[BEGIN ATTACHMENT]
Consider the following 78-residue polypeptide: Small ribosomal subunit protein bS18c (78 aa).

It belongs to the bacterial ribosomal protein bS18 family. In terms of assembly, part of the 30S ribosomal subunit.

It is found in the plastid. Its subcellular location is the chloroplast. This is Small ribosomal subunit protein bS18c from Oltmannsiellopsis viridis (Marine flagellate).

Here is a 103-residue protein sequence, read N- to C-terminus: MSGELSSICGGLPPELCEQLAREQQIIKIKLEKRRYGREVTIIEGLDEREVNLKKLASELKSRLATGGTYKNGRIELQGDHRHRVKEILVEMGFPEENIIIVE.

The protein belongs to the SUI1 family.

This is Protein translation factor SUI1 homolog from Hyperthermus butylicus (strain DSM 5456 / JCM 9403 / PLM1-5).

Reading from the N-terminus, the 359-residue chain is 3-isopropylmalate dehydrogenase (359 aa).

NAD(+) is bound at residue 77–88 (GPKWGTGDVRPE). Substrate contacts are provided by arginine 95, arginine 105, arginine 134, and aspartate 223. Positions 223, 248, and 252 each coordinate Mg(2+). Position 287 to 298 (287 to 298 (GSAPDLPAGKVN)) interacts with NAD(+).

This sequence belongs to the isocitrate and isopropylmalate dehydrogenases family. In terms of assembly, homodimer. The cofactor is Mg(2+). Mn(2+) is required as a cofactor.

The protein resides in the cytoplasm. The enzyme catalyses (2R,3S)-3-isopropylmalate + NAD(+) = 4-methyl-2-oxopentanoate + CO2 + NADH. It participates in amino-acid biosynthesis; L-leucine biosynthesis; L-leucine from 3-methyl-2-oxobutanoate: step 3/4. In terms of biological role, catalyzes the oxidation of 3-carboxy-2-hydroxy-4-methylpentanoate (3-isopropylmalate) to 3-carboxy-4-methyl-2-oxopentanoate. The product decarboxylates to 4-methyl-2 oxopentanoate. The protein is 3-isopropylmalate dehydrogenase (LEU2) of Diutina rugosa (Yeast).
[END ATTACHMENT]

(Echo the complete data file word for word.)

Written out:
Consider the following 78-residue polypeptide: Small ribosomal subunit protein bS18c (78 aa).

It belongs to the bacterial ribosomal protein bS18 family. In terms of assembly, part of the 30S ribosomal subunit.

It is found in the plastid. Its subcellular location is the chloroplast. This is Small ribosomal subunit protein bS18c from Oltmannsiellopsis viridis (Marine flagellate).

Here is a 103-residue protein sequence, read N- to C-terminus: MSGELSSICGGLPPELCEQLAREQQIIKIKLEKRRYGREVTIIEGLDEREVNLKKLASELKSRLATGGTYKNGRIELQGDHRHRVKEILVEMGFPEENIIIVE.

The protein belongs to the SUI1 family.

This is Protein translation factor SUI1 homolog from Hyperthermus butylicus (strain DSM 5456 / JCM 9403 / PLM1-5).

Reading from the N-terminus, the 359-residue chain is 3-isopropylmalate dehydrogenase (359 aa).

NAD(+) is bound at residue 77–88 (GPKWGTGDVRPE). Substrate contacts are provided by arginine 95, arginine 105, arginine 134, and aspartate 223. Positions 223, 248, and 252 each coordinate Mg(2+). Position 287 to 298 (287 to 298 (GSAPDLPAGKVN)) interacts with NAD(+).

This sequence belongs to the isocitrate and isopropylmalate dehydrogenases family. In terms of assembly, homodimer. The cofactor is Mg(2+). Mn(2+) is required as a cofactor.

The protein resides in the cytoplasm. The enzyme catalyses (2R,3S)-3-isopropylmalate + NAD(+) = 4-methyl-2-oxopentanoate + CO2 + NADH. It participates in amino-acid biosynthesis; L-leucine biosynthesis; L-leucine from 3-methyl-2-oxobutanoate: step 3/4. In terms of biological role, catalyzes the oxidation of 3-carboxy-2-hydroxy-4-methylpentanoate (3-isopropylmalate) to 3-carboxy-4-methyl-2-oxopentanoate. The product decarboxylates to 4-methyl-2 oxopentanoate. The protein is 3-isopropylmalate dehydrogenase (LEU2) of Diutina rugosa (Yeast).